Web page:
No matter how you do it customers love having there attic treated. Fog machines or power dusters make a whirring sound and billow out a comforting cloud that calms the nerves of the customer who’s anxious about all those creepy creatures that live in the abyss whether imagined or real. Even if you just scramble up into the darkness armed with a bait shaker or aerosol, the mere fact you’ve treated this large virtually untouched area of the home brings relief and security for the homeowner whether you kill a million bugs or none at all.
There is one spot however that rarely gets any treatment even though you pass it by both going in and coming out. The access or entry rarely gets treated no matter the technique and it is this spot that I constantly see activity. How many times have you pushed back the attic door and seen a silverfish, roach or spider quickly scoot out of sight? Do you often find mouse or roach droppings over the cathedral ceiling as opposed to how many times this evidence is actually on or near the attic door itself?
Insects and rodents can and do live in the attic but remember they have certain needs (harborage, food & WATER) and it’s doubtful they’ll get it all up in the heat of the attic. With this in mind, where then would you think you might find the most congregations of these pests? They’re going to gravitate to areas that allow them to move freely between the protection of the attic and the bountiful fruits of thestructure below. They of course don’t know it’s an attic door but they can sense the air currents seeping back and forth from the two different atmospheres and use the gaps, creases and unsealed areas of the entry in which to cross easily back and forth. Please note there are MANY spots that offer passage such as recessed lighting, ceiling seams, pipes passing through the drywall as well as vents, plumbing or exposed wall voids in the attic that you do not see. For this article we are just dealing with the attic entry itself.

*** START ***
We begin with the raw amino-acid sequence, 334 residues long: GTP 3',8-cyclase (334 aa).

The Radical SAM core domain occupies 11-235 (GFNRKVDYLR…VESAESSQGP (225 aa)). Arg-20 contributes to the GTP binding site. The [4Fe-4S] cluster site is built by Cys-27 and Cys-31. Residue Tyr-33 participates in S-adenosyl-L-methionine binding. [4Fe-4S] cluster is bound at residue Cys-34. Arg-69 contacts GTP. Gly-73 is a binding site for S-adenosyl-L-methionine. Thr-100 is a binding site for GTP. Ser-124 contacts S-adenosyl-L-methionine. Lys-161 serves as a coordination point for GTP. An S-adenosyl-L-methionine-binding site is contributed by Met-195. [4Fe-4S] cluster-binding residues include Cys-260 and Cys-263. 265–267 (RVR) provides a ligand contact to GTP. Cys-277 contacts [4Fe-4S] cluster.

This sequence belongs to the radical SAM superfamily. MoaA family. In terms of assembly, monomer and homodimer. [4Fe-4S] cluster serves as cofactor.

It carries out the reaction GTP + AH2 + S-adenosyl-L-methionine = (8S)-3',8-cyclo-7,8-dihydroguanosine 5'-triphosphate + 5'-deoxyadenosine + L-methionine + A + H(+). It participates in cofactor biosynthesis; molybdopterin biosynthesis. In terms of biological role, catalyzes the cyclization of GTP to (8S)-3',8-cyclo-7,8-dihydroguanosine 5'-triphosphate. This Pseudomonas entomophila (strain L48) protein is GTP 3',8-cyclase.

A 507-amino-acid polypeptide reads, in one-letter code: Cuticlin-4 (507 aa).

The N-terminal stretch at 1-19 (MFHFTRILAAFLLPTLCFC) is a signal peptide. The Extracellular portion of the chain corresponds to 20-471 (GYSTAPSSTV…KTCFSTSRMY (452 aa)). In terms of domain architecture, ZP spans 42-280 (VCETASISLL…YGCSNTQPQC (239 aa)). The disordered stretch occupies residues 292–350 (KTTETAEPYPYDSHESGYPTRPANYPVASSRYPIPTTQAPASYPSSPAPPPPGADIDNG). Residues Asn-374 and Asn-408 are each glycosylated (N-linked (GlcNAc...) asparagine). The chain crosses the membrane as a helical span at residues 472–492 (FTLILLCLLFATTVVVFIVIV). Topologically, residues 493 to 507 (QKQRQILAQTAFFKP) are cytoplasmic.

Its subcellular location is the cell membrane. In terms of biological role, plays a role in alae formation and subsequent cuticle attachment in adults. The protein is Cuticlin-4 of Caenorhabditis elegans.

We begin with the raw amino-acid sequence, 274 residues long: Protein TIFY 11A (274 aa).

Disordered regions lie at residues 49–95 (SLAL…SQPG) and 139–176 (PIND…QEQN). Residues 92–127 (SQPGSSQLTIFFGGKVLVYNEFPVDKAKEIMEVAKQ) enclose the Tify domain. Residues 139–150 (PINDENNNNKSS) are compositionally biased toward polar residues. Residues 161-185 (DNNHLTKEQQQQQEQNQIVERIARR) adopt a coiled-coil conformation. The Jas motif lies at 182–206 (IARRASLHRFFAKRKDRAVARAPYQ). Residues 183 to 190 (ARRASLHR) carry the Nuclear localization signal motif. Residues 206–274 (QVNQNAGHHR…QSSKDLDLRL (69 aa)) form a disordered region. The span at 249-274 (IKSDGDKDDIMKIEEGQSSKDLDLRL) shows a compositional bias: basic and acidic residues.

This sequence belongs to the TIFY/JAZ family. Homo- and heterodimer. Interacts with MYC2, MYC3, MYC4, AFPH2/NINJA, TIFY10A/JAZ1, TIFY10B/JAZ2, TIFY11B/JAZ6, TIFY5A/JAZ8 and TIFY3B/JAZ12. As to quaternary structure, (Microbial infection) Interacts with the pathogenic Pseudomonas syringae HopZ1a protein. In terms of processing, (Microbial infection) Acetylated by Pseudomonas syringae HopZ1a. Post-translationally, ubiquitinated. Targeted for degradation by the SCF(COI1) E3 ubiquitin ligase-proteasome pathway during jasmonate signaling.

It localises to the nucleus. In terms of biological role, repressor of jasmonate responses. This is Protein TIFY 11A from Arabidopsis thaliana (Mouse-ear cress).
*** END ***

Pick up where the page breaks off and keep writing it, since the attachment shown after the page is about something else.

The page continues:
Treating the entry
There are many options for treating the entry area of any attic however there are just as many drawbacks. Treating 2×4’s with liquid residual sprays may work for the moment but the usually very dry wood just sucks up any liquid insecticide and nothing is left on the surface. Using a wettable powders, dusts or aerosols like Borid might last longer and stay on the contact area but the excessive heat will break it down faster than you think and residual powder on the exposed framework is often inadvertently touched by humans as they climb into the attic at a later date. (that’s not very good) To use these products you must make sure to put them on the backsides of the entry frame boards where touching is not likely or in the seams where 2×4’s are often ‘sistered’ up for strength. Attics are often floored for storage but the edges near the access expose the void created between the floor boards and ceiling drywall. This is a great spot for using powders or dusts and even heat resistant baits or sticky traps. For accesses with pull down ladders the same rules apply as far as exposed powders and dusts. Not only are the dusts in a place where human contact is probable, loose powders will fall down on you every time theentry door is pulled down for access. Silver fish paks work well for the door itself or even the specialty glue boards that don’t melt in the extreme heat. These products need to be secured so they don’t fall on you as well but it’s nothing that a tack or staple can’t fix. As mentioned above, Niban bait can safely be sprinkled around the entry and offers long term control for things like silverfish, roaches or other insects.
So while fogging the attic with big machines or traversing the trusses to treat the farthest reaches may be impressive to the customer and something you can proudly check off on your service ticket. Don’t be surprised if your client still has spiders, silverfish or occasional roaches. Especially if you forget to treat the entry.